Monday, 9 March 2015

December/January 2015

Christmas is coming and the goose is getting…. stressed? Well, it seems that everyone else is these days so why not the goose – or the turkey – or the duck? Then again you might suggest that the goose has a reason to get stressed as Christmas approaches but what possible reason can there be for the rest of us?
Of course, we’ve heard it all before. Christmas has become too commercialised. The pressure is on to find the right gifts, get all the food, then go to the parties and Christmas Dinners. It’s surprising how many of those we end up having. I’ve seen adverts for booking Christmas meals in restaurants at the end of August! Christmas decorations start appearing in shops in October. Towns switch on their Christmas lights earlier – and then there is shock and horror when a council announces that there will be no lights because they don’t have the budget for it.
What is it really all about? Is it about trading figures? As we approach the holiday itself the news will feature reports about which companies have made a profit in the lead up to Christmas and which have made a loss and whether the sales figures are up on the same period last year or whether they are down. Is it about revelry? The police always make a special effort at this time of year to crack down on drink driving.
Some will say that Christmas has simply returned to the pagan festival that it once was before Christians placed their own festival in the dark days of winter. In truth this year’s celebrations will have little in common even with the older traditions.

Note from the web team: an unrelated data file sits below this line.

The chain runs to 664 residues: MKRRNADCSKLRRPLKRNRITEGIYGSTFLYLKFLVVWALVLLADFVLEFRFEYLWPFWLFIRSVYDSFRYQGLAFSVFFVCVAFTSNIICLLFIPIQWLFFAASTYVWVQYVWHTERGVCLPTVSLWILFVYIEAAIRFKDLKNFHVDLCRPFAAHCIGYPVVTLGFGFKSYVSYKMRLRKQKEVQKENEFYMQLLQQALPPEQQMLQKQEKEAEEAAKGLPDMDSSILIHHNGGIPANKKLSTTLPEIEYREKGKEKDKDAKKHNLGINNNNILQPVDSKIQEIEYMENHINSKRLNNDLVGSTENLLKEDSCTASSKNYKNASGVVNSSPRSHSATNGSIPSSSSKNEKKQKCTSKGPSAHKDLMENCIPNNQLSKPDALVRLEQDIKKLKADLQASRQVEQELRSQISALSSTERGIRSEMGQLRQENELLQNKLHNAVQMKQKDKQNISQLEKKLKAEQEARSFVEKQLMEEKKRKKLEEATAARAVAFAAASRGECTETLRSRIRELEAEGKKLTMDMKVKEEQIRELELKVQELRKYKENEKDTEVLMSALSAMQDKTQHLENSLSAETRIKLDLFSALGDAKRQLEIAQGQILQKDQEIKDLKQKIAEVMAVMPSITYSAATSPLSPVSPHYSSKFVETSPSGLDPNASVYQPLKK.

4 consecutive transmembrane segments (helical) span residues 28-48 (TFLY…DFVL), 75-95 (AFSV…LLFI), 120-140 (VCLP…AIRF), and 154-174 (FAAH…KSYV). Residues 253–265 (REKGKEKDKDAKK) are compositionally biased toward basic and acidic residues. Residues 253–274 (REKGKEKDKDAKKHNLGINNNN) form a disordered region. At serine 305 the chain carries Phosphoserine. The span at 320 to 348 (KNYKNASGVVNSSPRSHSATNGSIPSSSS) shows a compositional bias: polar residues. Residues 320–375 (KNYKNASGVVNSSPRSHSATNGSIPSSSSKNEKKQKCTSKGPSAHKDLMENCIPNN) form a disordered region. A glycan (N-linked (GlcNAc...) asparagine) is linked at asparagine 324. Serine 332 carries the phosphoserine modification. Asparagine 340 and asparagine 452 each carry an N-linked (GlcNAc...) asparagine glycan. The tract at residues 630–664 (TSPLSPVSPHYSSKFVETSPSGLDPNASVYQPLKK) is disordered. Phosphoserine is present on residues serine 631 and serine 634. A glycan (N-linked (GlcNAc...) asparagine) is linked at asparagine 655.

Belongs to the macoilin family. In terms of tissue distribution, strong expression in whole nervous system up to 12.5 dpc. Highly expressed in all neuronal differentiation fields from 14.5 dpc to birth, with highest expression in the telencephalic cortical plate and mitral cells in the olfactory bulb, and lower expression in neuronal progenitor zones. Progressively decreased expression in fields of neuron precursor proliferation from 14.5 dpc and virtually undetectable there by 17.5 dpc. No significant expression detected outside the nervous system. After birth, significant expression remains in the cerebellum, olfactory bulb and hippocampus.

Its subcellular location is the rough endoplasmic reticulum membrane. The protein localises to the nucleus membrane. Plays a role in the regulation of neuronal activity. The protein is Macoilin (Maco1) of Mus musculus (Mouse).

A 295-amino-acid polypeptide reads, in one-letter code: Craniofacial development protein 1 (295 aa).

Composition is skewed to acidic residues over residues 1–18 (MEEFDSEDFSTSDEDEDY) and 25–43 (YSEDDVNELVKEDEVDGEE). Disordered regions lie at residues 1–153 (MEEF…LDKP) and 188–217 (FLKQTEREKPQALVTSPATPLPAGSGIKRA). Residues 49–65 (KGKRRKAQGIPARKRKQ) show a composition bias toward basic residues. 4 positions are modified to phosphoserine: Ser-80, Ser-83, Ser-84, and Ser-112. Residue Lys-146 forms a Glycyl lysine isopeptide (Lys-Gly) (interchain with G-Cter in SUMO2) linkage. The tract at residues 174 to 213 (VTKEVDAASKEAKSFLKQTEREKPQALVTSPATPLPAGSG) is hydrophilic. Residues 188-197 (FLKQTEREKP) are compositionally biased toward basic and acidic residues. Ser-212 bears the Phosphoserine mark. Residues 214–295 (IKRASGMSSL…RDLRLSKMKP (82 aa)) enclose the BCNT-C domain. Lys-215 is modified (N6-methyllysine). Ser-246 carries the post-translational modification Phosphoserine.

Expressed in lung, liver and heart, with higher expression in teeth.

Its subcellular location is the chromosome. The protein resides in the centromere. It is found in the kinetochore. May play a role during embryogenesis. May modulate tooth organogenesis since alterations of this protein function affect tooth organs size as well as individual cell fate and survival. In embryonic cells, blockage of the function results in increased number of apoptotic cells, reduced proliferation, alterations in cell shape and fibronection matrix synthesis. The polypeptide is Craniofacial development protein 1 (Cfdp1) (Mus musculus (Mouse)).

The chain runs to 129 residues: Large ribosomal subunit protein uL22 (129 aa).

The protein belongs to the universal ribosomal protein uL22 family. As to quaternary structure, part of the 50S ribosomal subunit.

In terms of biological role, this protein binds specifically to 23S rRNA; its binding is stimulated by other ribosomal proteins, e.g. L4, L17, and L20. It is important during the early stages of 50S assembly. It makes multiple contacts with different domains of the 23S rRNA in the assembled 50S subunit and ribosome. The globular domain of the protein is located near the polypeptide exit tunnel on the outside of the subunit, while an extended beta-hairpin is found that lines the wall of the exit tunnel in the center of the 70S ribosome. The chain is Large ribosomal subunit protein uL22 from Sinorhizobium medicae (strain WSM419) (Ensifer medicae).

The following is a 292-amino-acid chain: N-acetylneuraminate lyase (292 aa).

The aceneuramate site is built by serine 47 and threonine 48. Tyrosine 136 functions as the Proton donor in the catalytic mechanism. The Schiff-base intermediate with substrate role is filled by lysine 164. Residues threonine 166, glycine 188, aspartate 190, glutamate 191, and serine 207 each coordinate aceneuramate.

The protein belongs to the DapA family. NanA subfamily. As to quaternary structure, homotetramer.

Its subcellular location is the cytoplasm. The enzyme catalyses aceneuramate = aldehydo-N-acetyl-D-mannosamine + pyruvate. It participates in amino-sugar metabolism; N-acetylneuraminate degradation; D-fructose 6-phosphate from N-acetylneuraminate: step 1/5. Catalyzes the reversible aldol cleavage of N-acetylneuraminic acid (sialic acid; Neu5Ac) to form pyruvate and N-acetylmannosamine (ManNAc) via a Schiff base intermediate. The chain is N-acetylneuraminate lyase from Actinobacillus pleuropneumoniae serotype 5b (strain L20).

It puts me more in mind of a story which belongs to a different time of year when Jesus overturned the stalls in the temple courtyard. It’s all about profit for a few at the expense of many – except that instead of being about Jerusalem and the surrounding area we are now talking in global terms. Back in AD 30 Jesus challenged the authorities. Did they come creeping back to their old ways afterwards? Probably, but then the temple only lasted another forty years before it was destroyed.
We are being sucked in to something which we know is getting out of hand. The baby has been kidnapped…. And no-one’s bothered about asking for a ransom because there’s too much profit to be made elsewhere. So here’s the challenge. God wants us to celebrate. He’s not a killjoy. So how can we make Christmas more simple, less extravagant and more about sharing and caring? Isn’t it time we asked the Holy Spirit to come and overturn the tables of the moneychangers again and reclaim the festival for Christ?

Graham

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